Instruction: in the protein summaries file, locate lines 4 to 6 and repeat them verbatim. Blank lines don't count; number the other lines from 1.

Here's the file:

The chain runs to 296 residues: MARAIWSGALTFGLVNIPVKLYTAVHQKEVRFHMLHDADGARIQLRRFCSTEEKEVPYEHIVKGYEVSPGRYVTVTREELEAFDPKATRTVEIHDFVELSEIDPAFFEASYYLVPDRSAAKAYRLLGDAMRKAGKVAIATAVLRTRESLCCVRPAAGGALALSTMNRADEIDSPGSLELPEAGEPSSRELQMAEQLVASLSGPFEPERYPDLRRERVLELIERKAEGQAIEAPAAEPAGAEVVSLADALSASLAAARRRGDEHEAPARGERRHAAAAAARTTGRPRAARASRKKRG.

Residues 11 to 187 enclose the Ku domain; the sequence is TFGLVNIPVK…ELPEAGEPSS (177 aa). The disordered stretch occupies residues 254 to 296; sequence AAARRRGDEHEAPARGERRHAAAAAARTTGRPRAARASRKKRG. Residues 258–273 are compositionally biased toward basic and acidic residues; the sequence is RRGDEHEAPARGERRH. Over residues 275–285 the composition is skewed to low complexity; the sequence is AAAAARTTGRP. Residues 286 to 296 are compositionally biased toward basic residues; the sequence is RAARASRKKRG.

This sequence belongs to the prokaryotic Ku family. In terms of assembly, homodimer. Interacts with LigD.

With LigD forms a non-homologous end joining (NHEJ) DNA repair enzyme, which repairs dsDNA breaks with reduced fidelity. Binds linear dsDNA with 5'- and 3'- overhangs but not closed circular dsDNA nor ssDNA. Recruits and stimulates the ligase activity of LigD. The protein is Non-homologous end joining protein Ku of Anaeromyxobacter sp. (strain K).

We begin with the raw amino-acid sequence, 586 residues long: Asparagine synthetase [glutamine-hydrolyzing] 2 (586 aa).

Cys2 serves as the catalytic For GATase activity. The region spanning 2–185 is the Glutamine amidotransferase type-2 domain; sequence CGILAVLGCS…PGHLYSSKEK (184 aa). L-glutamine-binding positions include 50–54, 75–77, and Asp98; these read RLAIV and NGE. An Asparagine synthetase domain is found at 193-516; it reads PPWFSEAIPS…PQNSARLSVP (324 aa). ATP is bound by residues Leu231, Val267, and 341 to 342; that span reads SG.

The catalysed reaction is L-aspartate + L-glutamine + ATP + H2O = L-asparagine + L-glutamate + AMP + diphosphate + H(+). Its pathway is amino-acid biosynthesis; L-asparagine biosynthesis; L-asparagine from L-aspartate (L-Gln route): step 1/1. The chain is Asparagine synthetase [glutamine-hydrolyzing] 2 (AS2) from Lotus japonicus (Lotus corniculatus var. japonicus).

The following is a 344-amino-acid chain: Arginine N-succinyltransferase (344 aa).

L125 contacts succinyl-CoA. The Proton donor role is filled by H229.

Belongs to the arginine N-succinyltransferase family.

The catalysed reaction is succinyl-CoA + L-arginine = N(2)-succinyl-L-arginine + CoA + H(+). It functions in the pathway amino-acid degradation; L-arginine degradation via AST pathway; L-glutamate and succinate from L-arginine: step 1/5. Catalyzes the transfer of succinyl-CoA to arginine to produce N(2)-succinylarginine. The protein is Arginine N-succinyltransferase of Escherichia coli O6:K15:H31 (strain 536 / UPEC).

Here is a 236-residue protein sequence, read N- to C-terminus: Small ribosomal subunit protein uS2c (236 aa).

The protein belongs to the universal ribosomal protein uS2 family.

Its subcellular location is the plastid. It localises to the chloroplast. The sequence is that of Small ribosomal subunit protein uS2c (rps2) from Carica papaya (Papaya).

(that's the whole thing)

With LigD forms a non-homologous end joining (NHEJ) DNA repair enzyme, which repairs dsDNA breaks with reduced fidelity. Binds linear dsDNA with 5'- and 3'- overhangs but not closed circular dsDNA nor ssDNA. Recruits and stimulates the ligase activity of LigD. The protein is Non-homologous end joining protein Ku of Anaeromyxobacter sp. (strain K).

We begin with the raw amino-acid sequence, 586 residues long: Asparagine synthetase [glutamine-hydrolyzing] 2 (586 aa).

Cys2 serves as the catalytic For GATase activity. The region spanning 2–185 is the Glutamine amidotransferase type-2 domain; sequence CGILAVLGCS…PGHLYSSKEK (184 aa). L-glutamine-binding positions include 50–54, 75–77, and Asp98; these read RLAIV and NGE. An Asparagine synthetase domain is found at 193-516; it reads PPWFSEAIPS…PQNSARLSVP (324 aa). ATP is bound by residues Leu231, Val267, and 341 to 342; that span reads SG.